Michelle, with all due respect, if you remove slavery from the equation there would not have been a Secession movement. Slavery, cloaked in “States Rights” doctrine, was the root, and base cause for secession.

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ghost May 12, 2009 at 2:37 pm

The North made enormous profits from their connections with the South.

Turn those connections off and what do you have?

War.

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Kenneth Bynum May 12, 2009 at 3:53 pm

The Abraham Lincoln Observer: Sorry, I don’t know how other to address you, I’m new to this forum. Thank you for your thoughtful reply. You appear to belong to the “chaos theory” of alternate history, that small changes can make radical differences in the course of events. I belong to the “Newtonian” camp, that a body (or historical trend) once set in motion can only be redirected by major forces. I think a peaceful resolution, such as pulling Federal troops out of Ft. Sumter and other such installations within the newly declared Confederacy and acknowledging the right of the southern states to go their own way (in no way forbidden by the Constitution) could have prevented the ensuing bloodbath. In my alternative history, the South would have moved beyond slavery just as Lincoln thought they would and rejoined the Union out of simple economic necessity and common historical bonds.

Please excuse me if I have misinterpreted your views. It’s fun to speculate and this is doubtless the most speculative era in American history. I’ll go to your website and read the discussion.

Michelle: There’s a (probably apocryphal) story about a captured rebel soldier being interrogated by his captors. Why did he fight so fiercely? To keep the blacks as slaves? “No, we’re just poor farmers, we don’t own no slaves.” Well, is it for state’s rights? “I don’t rightly know what that means.” Well why, then? The rebel thinks a moment, the says “We’re fightin’ because you all are down here.”.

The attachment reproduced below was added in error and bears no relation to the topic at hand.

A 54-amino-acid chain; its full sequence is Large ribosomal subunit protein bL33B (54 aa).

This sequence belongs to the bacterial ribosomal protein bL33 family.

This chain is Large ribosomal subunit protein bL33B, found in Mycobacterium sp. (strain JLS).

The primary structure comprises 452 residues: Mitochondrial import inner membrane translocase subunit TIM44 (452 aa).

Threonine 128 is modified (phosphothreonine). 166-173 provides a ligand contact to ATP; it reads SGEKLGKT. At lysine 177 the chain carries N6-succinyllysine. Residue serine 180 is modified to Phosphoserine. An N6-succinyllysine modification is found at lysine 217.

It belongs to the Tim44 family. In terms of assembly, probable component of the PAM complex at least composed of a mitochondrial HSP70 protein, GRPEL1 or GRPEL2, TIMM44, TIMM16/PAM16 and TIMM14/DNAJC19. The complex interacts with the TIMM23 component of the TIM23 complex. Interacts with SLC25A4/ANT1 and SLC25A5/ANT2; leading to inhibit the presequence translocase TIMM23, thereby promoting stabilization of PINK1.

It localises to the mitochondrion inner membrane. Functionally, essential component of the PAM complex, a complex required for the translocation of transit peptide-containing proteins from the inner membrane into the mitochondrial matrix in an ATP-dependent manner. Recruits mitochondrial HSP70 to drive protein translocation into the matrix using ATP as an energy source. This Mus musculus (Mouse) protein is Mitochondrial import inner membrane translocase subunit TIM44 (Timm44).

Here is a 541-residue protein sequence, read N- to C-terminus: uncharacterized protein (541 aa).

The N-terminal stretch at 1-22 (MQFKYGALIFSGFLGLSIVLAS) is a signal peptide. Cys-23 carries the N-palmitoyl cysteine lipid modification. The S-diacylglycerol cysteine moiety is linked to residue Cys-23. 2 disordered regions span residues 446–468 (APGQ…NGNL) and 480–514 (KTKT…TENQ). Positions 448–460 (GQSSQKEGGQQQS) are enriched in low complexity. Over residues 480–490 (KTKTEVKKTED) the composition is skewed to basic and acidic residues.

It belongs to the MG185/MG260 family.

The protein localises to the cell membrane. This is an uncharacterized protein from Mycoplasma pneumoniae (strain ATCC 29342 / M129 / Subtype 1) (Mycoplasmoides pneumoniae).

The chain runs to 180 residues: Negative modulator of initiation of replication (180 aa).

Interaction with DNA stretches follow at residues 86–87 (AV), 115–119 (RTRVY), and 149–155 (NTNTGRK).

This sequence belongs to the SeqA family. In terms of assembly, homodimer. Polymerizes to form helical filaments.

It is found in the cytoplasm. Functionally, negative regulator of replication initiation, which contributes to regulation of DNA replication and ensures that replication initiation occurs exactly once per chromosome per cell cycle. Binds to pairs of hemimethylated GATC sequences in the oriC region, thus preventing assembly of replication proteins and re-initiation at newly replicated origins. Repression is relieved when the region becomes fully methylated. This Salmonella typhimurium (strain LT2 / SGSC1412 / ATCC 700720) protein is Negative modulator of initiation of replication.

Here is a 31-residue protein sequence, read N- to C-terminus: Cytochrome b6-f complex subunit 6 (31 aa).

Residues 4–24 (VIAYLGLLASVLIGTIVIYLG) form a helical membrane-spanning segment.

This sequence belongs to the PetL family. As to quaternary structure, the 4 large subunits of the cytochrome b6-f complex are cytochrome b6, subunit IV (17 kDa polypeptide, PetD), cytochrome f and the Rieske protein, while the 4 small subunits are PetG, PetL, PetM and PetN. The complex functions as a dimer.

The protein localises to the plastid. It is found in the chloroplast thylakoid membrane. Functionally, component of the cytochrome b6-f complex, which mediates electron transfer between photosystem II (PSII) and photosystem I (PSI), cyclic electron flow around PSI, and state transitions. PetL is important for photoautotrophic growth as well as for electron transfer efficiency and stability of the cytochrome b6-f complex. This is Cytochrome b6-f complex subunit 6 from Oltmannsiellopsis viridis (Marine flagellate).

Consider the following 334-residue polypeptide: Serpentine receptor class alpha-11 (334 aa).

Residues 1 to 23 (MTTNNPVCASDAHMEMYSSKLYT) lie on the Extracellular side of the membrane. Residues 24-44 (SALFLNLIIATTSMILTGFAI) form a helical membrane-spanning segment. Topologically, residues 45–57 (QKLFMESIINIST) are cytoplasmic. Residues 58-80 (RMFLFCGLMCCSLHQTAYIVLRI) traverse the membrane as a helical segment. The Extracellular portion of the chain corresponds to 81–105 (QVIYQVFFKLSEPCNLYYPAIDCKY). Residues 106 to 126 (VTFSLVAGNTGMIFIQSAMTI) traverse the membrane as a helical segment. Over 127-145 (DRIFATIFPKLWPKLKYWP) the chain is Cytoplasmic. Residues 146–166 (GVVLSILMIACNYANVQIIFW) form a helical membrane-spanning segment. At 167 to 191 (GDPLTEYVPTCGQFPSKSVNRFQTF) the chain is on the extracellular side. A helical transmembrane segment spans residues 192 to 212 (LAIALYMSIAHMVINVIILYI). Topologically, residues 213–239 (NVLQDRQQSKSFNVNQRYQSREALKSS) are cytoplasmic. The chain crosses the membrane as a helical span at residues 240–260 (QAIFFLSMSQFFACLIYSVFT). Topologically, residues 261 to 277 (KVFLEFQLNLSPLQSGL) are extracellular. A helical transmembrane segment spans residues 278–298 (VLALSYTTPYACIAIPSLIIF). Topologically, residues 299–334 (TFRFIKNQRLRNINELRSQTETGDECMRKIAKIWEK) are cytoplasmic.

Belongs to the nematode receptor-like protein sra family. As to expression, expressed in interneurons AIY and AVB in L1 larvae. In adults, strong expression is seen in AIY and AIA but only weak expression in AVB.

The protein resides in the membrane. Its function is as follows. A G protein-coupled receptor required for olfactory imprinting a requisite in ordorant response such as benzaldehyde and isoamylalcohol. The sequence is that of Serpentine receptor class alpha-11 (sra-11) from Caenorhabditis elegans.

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The Abraham Lincoln Observer May 12, 2009 at 10:38 pm

Mr. Bynum: Chaotic vs. Newtonian history? That’s a new one to me, but I get what you’re saying.

What’s a “small” change? The fact that Lincoln’s bodyguard wandered away from the president’s box at Ford’s Theatre would have been a small thing … IF that wasn’t the night Booth picked to attack. If Lincoln had remained alive and president instead of the incompetent Andrew Johnson, clearly the process of North/South reconciliation would have been very different. Or are you saying that Lincoln’s death was the result of a “historical trend,” that it would have taken place anyway? If that’s what you mean — and I also apologize if, in turn, I’m misunderstanding you — that’s hard to take seriously.

And saying secession is “in no way forbidden by the Constitution” ignores the fact that the Constitution includes no mechanism for legal secession, either. (You might want to take a look at Article I, Section 10, which outlines many other things individual states are forbidden to do. No keeping of troops? No engaging in war? The secessionist states certainly violated those provisions.)